Wyoming scientists identify two new glycoproteins in the web glue from the golden orb weaving spider.

A sticky substance in spider webs may lead to the development of a new generation of bio-based adhesives and glues that could replace some petroleum-based products.

While would-be goblins and ghosts were preparing to drape synthetic spider webs over doorways and trees this past Halloween, scientists in Wyoming reported on a long-standing mystery about real spider webs: the secret of spider web glue. The findings are an advance toward a new generation of bio-based adhesives and glues - “green” glues that replace existing petroleum-based products for a range of uses. A report on the study was published in the October 2009 issue of the American Chemical Society's monthly journal,Biomacromolecules.

Omer Choresh and colleagues noted that heavy research has been conducted on spider web silk, which rivals steel in its strength. However, scientists know comparatively little about web glue, which coats the silk threads and is among the world’s strongest biological glues. Past studies revealed that spiders make web glue from glycoproteins, or proteins with bits of sugar attached.

The scientists analyzed web glue from the golden orb weaving spider, noted for spinning intricate webs. They identified two new glycoproteins in the glue and showed that domains of these proteins were produced from opposite strands of the same DNA.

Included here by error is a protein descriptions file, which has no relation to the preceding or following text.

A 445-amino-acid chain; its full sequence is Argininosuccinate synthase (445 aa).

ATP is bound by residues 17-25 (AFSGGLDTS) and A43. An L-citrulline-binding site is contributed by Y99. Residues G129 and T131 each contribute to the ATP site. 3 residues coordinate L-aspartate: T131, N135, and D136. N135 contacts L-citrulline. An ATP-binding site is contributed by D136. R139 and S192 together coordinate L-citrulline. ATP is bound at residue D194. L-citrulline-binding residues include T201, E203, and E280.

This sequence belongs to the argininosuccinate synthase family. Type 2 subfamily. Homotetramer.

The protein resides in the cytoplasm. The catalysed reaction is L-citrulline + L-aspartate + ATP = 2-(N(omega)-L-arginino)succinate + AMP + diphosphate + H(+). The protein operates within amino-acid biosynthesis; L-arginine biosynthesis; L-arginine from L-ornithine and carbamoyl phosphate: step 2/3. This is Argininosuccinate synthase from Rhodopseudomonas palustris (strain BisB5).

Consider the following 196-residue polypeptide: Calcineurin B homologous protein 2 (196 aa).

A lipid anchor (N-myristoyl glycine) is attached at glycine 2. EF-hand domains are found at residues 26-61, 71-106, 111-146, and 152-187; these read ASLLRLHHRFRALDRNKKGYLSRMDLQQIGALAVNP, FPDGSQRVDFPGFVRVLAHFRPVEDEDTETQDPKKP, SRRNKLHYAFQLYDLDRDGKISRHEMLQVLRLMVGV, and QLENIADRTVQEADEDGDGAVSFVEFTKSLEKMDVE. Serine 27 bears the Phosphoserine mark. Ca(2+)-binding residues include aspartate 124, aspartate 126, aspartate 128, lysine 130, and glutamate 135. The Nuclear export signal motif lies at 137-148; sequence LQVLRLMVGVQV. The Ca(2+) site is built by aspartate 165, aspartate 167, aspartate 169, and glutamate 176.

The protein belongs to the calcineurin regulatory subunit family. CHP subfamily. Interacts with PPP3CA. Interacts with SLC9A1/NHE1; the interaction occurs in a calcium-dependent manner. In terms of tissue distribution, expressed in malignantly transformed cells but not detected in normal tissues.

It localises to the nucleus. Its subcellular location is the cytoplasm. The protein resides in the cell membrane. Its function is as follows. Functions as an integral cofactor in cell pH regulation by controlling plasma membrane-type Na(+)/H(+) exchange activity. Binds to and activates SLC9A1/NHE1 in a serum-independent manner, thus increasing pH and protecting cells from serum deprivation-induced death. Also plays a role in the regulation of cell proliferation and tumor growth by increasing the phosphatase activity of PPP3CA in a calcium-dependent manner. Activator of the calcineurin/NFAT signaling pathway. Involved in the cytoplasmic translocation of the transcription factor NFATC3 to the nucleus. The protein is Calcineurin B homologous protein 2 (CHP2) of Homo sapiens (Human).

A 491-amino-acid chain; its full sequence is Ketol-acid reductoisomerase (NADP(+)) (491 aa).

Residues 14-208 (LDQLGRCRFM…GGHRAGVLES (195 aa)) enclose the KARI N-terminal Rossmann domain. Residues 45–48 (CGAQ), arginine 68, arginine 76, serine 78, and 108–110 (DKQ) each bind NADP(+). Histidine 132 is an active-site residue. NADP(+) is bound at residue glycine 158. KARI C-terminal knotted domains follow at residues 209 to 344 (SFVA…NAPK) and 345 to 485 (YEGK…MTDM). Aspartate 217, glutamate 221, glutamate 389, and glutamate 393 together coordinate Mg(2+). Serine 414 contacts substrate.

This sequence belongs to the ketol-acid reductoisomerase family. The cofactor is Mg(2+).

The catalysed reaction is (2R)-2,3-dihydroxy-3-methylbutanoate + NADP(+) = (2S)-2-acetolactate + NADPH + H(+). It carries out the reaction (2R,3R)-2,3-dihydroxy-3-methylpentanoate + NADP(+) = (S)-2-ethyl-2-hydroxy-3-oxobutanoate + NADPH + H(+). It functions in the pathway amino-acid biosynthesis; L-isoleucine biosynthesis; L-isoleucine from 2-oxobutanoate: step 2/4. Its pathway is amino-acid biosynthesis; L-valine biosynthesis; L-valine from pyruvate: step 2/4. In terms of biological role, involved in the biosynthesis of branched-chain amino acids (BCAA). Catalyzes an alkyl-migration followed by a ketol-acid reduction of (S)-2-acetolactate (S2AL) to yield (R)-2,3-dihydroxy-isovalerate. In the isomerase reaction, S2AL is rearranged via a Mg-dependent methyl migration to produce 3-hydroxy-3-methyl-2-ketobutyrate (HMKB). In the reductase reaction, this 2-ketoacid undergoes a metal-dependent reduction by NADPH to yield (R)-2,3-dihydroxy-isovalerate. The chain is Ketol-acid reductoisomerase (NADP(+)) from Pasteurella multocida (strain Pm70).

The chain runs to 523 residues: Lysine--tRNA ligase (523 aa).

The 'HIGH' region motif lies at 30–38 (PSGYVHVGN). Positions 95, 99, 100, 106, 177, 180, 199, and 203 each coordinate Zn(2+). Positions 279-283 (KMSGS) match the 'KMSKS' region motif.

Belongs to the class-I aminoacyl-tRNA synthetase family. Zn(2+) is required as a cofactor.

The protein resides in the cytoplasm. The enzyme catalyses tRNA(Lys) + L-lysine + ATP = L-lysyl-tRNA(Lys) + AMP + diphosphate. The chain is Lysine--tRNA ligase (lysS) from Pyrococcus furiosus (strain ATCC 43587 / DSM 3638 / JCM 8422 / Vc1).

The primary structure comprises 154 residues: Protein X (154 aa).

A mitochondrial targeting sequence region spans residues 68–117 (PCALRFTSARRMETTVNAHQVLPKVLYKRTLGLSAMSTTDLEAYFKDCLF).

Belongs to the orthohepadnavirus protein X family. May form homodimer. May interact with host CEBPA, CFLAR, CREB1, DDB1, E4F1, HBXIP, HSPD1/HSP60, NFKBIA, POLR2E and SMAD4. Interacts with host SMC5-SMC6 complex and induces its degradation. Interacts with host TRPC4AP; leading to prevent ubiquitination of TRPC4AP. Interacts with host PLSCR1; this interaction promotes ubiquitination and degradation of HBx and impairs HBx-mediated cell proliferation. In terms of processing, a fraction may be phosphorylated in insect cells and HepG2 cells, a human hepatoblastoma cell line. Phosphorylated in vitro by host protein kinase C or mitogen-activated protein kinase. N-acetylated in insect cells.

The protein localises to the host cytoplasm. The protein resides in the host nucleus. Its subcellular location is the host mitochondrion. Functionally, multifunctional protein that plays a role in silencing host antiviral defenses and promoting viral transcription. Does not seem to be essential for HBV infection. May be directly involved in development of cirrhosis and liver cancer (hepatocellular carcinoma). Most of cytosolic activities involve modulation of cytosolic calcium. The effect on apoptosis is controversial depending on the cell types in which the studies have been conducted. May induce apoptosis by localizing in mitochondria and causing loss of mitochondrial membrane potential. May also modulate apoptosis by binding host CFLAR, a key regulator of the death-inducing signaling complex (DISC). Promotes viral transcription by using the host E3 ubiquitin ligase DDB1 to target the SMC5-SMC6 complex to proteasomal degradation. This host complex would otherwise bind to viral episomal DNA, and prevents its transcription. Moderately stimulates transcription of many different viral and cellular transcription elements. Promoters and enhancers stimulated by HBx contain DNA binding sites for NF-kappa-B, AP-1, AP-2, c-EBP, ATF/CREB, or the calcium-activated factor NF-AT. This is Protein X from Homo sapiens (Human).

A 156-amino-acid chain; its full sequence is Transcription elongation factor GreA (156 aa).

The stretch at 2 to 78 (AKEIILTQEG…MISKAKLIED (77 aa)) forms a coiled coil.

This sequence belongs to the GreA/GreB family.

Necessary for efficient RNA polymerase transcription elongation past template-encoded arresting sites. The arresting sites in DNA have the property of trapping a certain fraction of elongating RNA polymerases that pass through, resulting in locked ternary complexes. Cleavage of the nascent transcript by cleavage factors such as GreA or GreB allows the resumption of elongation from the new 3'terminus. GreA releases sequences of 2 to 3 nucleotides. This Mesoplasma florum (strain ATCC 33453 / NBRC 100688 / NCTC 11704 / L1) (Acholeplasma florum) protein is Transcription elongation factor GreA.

“Once the cloned genes are over-expressed in systems such as insect or bacterial cell cultures, large-scale production of the glycoprotein can be used to develop a new bio-based glue for a variety of purposes,” the report noted.

For more information, or to purchase the report, phone (800) 333-9511 or (614) 447-3776, or e-mail service@acs.org.

Source: American Chemical Society

SIDEBAR: About the Study

The various silks that make up the web of the orb web spider have been studied extensively. However, success in prey capture depends as much on the web glue as on the fibers. Spider silk glue is an aqueous solution secreted from the orb weaving spider’s aggregate glands that coats the spiral prey-capturing threads of their webs. Studies identified the major component of the glue as microscopic nodules made of a glycoprotein. This study describes two newly discovered proteins that form the glue-glycoprotein of the golden orb weaving spiderNephila clavipes. Results demonstrate that both proteins contain unique 110 amino acid repetitive domains that are encoded by opposite strands of the same DNA sequence. Thus, the genome of the spider encodes two distinct yet functionally related genes by using both strands of an identical DNA sequence. Moreover, the closest match for the nonrepetitive region of one of the proteins is chitin binding proteins. The web glue appears to have evolved to a substantial level of sophistication, matching that of the spider silk fibers.